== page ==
CU Memory Disorders Clinic - Central Park3055 Roslyn Street Suite 120, Denver, CO 80238
Clinical Interest for Patients
I am interested in conditions that present with symptoms affecting both cognition and movement, such as Parkinson's disease dementia, dementia with Lewy bodies, and Alzheimer's disease with parkinsonism. I have fellowship training in both Movement Disorders and Behavioral Neurology, which has laid the foundation for these interests.
I hope to ensure that my patients are living their best life possible, even in the face of a chronic neurologic disease. I emphasize the importance of physical exercise, diet, social activities, and cognitively stimulating activity to not only improve quality of life, but to help delay the progression of the neurodegenerative diseases I treat.
- Neurology ( 2014 )
Conditions & Treatments
Brain and Nervous System
Alzheimer's Disease, Movement Disorders, Parkinson's Disease
Interests & Activities
I enjoy reading historical fiction, especially anything that focuses on Eleanor of Aquitaine.
Education & Training
MD, The School of Medicine at Stony Brook University Medical Center (2010)
BS, New York University (NY) (2006)
MSCS, University of Colorado Denver (2018)
Rush University Medical Center Program (2011)
Rush University Medical Center Program (2014)
University of Colorado (2017)
Alzheimer's Association International Society to Advance Alzheimer's Research and Treatment, Member
American Academy of Neurology, Member
American Neurological Association, Member
American Neuropsychiatric Association, Member
Colorado Society of Clinical Neurologists, Member
International Parkinson and Movement Disorder Society, Member
Research & Grants
Validation of a performance-based assessment of functional ability related to cognition in Parkinson’s disease (2015)
Home-based neurologic music therapy for management of behavioral and psychological symptoms of dementia (2015)
Can baseline functional abilities predict future cognitive decline in Parkinson's disease? (2017)
The eyes have it: a pilot study of wearable eye tracking metrics as a clinical marker of cognitive fluctuations in dementia with Lewy bodies (2020)
Deep sleep in Parkinson's disease and its relationship to cognition, neuroinflammation and neurodegeneration (2020)
Research Interests for Patients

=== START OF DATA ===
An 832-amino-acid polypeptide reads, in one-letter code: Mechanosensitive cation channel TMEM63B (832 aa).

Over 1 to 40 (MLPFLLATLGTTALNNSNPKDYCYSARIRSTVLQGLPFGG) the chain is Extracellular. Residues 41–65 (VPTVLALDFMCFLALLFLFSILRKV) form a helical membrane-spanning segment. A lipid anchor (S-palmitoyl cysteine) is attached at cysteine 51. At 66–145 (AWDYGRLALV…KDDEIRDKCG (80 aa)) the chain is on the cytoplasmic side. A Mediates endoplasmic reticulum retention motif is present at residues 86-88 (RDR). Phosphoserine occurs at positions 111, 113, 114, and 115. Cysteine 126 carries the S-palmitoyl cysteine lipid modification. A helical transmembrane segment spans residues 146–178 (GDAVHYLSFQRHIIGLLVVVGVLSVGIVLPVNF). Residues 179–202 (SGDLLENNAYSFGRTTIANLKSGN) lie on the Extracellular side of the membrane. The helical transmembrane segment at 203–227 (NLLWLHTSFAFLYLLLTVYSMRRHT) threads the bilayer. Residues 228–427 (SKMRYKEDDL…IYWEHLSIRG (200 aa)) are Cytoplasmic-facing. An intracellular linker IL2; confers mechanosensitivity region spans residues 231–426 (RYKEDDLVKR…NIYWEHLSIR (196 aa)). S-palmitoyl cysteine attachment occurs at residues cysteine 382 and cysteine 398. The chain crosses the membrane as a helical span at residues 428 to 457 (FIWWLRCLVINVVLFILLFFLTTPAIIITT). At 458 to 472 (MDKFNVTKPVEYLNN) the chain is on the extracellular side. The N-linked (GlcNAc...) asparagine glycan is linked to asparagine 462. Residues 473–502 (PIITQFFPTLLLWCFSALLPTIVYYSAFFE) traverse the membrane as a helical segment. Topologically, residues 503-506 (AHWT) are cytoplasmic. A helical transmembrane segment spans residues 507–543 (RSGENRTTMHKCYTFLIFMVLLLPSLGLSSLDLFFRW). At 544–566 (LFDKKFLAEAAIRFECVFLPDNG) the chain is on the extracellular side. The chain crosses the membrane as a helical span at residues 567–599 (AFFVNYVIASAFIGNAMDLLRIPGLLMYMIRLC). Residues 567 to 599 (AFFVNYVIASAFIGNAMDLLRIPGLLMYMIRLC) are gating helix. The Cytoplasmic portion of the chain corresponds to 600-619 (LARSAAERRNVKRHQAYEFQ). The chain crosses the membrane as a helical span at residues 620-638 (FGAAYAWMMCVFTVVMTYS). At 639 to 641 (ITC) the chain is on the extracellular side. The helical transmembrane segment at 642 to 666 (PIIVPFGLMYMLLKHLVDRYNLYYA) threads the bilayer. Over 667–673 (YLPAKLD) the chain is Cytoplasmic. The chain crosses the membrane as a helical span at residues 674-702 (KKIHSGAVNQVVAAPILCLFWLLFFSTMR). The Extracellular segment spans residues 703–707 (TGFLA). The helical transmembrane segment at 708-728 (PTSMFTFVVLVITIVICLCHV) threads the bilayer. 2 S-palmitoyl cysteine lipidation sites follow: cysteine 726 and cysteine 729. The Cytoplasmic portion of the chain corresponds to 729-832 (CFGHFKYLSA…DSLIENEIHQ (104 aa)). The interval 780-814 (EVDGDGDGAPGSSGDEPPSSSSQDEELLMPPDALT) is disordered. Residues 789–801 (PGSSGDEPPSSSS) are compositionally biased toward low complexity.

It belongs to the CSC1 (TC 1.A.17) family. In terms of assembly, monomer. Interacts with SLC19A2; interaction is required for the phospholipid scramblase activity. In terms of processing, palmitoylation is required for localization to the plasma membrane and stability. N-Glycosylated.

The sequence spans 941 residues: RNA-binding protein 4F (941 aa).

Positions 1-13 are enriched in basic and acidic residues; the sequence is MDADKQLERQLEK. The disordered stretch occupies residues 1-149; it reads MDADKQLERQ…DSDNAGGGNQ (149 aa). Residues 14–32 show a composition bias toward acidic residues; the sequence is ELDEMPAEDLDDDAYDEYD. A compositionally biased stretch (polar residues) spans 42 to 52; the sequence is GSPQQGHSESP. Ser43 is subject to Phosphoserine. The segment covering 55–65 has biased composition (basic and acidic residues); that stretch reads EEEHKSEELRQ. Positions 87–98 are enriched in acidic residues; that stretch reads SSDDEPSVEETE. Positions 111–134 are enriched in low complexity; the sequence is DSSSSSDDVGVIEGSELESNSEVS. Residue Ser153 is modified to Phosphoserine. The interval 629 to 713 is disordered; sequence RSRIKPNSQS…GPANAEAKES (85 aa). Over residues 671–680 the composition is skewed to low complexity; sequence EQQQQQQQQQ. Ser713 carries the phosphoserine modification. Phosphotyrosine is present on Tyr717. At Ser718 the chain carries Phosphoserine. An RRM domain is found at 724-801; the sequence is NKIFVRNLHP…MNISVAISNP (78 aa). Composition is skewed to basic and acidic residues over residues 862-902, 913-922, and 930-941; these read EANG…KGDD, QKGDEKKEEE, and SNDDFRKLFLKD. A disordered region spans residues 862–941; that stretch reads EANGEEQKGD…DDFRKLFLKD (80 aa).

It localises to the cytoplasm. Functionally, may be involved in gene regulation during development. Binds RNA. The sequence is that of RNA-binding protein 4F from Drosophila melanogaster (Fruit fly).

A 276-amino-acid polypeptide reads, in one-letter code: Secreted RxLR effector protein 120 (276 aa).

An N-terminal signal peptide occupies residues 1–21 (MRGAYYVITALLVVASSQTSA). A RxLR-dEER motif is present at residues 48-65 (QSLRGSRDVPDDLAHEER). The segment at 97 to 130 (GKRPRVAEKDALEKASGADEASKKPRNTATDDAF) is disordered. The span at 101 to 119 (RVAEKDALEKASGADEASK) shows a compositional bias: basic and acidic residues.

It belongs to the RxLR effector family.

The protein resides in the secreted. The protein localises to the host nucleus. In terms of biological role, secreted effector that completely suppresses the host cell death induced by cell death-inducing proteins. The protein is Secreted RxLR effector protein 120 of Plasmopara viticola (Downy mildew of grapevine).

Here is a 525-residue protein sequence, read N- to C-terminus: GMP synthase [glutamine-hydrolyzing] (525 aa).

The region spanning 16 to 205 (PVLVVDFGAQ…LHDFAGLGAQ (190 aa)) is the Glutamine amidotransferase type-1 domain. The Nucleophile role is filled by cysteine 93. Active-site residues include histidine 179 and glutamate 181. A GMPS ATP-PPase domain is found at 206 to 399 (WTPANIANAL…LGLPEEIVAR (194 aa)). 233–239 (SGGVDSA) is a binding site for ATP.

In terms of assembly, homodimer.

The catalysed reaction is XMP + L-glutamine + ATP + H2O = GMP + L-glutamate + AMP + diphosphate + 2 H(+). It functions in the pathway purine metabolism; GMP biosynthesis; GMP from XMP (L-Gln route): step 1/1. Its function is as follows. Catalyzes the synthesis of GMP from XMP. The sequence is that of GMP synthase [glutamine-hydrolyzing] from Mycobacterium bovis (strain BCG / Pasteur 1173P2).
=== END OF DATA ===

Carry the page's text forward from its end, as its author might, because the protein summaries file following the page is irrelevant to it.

My research is focused on how to best evaluate cognition as it relates to daily functioning. Paper and pencil tests done in clinic do not always fully evaluate how thinking and memory problems can affect someone's day-to-day function. I hope to validate a new type of assessment that directly evaluates daily activities that require higher levels of cognitive function. In the future, I hope to work on developing non-pharmacologic treatments for cognitive impairment that focus on improving independence and functionality, such as an exercise program that also involves cognitive training.
Referral Contact Phone
Clinical Interests for Referring Providers
My clinical interests include the overlap between Behavioral Neurology and Movement Disorders, with fellowship training in both sub-specialties. The neuropsychiatric symptoms of Parkinson's disease, including cognitive impairment, psychosis, apathy, depression and fatigue, are a particular interest. My clinical research focuses on better evaluating functionality and independence as related to cognition in Parkinson's disease, as well as discovering new methods of measuring and improving quality of life for people with cognitive impairment. I am the site co-principal investigator for the University of Colorado's Lewy Body Dementia Association Research Center of Excellence, focusing on providing examplary clinical care, education and outreach, and new research studies for Parkinson's disease dementia and dementia with Lewy bodies.
Research Interest for Referring Providers
My clinical research focuses on determining how to best diagnose dementia, particularly in Parkinson's disease. A diagnosis of dementia relies on demonstrable impairment in activities of daily living, yet there is no accurate method for doing so. In addition, neuropsychological testing does not fully evaluate a patient's day-to-day functioning. My current study seeks to validate a performance-based assessment of functionality as related to cognition. Future research would seek to develop non-pharmacologic treatment methods to improve patients' daily functioning, such as enriched exercise.